Tuesday, December 30, 2014

Gardening Wright (VIDEO)




Not necessarily a gardening post today – although it's not necessarily NOT a gardening post. I created this video for Frank Lloyd Wright's Graycliff Estate.

The original Graycliff landscape plan, as drawn by Frank Lloyd Wright.
I am on the executive board of the Graycliff Conservancy, the organization that runs the Frank Lloyd Wright-designed Graycliff Estate. It was built in the late 1920s for Isabelle R. Martin, the wife of industrialist Darwin Martin, as a summer home. She was Wright's client for this project. Their city home, also designed by Wright, is the now the Martin House Complex, a spectacular example of Wright's Prairie-style architecture, and a building (actually a campus of buildings) he considered his "opus."

Drone photo by Buffalo Aerial Pictures
Graycliff was built on the gray, 70-foot cliffs overlooking Lake Erie, towards Buffalo, NY and Canada. It's a stunning property about 20 minutes from downtown Buffalo, in Derby, NY. The stone of the building came from the cliffs – stones found on the beach below – which exude reddish iron on the exterior of the building. You can see fossils in some of the stonework too. These were intentional design choices by Wright.

What also makes this Wright work unique is that it is one of the few Wright-designed landscapes. And the only one known to be drawn in his own hand. In addition to Wright's original work, pioneering female landscape architect from the '20s and '30s, Ellen Biddle Shipman, also had a hand at designing some of the gardens and landscape.

Drone photo by Buffalo Aerial Pictures
After the deaths of Isabelle and Darwin Martin The Estate was sold, in 1950, to the Piarist Fathers, an order of Roman Catholic Priests from Hungary, for their motherhouse and school. Many renovations were made over the years to accommodate the Father's residence needs and growing school. Nearly demolished – and the property sold off to developers – the Graycliff Conservancy was formed in 1997 and purchased the property and started the process of restoring the Estate to its early '30s historic time period.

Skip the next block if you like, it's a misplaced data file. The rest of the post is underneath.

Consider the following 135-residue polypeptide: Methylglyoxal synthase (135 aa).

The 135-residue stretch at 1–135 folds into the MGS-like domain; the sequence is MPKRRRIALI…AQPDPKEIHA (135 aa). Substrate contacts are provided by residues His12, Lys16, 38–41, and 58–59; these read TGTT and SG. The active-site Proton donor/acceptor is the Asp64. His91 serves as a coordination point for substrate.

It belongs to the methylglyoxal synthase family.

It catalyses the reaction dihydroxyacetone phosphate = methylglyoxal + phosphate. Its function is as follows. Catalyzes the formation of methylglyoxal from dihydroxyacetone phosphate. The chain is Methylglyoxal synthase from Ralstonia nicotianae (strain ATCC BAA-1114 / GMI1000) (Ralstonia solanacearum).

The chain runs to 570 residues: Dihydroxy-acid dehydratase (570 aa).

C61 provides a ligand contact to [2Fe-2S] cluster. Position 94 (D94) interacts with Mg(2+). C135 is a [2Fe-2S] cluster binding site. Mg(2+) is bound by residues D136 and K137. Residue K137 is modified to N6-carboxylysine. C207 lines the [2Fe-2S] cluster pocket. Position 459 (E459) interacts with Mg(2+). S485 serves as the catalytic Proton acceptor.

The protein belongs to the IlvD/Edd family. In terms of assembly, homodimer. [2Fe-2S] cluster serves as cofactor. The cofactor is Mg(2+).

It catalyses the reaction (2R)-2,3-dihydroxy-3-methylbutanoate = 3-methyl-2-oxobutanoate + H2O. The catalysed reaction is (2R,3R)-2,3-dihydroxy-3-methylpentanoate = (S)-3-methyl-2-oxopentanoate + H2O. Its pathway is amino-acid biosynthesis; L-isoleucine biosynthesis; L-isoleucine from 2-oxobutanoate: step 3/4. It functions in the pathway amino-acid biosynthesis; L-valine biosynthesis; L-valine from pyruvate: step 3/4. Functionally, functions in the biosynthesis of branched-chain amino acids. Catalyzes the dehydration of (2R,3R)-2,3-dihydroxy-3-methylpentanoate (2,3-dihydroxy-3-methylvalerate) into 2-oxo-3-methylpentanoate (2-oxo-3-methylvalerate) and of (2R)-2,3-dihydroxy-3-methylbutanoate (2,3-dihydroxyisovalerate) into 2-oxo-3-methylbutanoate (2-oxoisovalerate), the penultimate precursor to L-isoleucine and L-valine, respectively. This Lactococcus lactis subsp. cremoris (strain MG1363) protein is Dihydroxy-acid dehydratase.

Many locals, and even Wright scholars, were unaware that the house either existed, or were aware of its significance in Wright's career (it's a sterling example of his "Natural House" and elements of its design can be found (in more expanded ways) in later works – like Falling Water).

Photo by Patrick Mahoney, AIA
I've been working on the board in the capacity of Graycliff Marketing Chair, working with the guy that got me started in the business of design and advertising in 1984, my first boss, Bill Wisniewski. He's currently winding down his role as sole Graycliff marketing/designer for as I'm ramping mine up, trying to get the word out about this architectural jewel, building on what he's established in the last 10+ years.

Year-round tours are given to  around 10,000 visitors giving a glimpse at yet another Wright marvel – still in its restoration phase. The major historic restoration to the landscape was started two years ago and included grading much of the property, recreating the original size and shape of the pond, and planting of trees, shrubs, and many perennials from Wright's designs – also taking out many trees, shrubs and perennials that were not part of Wright's designs. Much more landscape work is in its future – including replanting the annuals that were spec'd in different garden beds, a vegetable garden, and more landscape shrubs and perennials.

Photo by Patrick Mahoney, AIA
In addition to this video, I have produce their newsletter, annual fund mailings, member renewal letters, gala invitations, and more. I also maintain the Graycliff Facebook page, with content added just about every day. Pop over there and "like" the page! And stop by some time for a tour!





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